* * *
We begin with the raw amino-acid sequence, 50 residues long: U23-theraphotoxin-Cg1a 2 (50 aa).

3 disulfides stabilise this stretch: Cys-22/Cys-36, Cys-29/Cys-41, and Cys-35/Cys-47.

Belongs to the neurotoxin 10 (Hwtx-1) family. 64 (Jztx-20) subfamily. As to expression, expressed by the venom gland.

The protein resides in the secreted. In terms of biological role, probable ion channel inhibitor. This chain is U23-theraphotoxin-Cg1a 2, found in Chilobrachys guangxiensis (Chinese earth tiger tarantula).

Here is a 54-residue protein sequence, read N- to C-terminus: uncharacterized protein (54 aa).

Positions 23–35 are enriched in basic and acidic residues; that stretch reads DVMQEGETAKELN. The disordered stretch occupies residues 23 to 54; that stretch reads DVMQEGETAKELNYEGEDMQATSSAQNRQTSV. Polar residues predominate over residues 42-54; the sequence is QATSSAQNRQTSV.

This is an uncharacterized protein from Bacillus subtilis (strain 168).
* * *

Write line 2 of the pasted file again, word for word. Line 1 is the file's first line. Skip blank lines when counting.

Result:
3 disulfides stabilise this stretch: Cys-22/Cys-36, Cys-29/Cys-41, and Cys-35/Cys-47.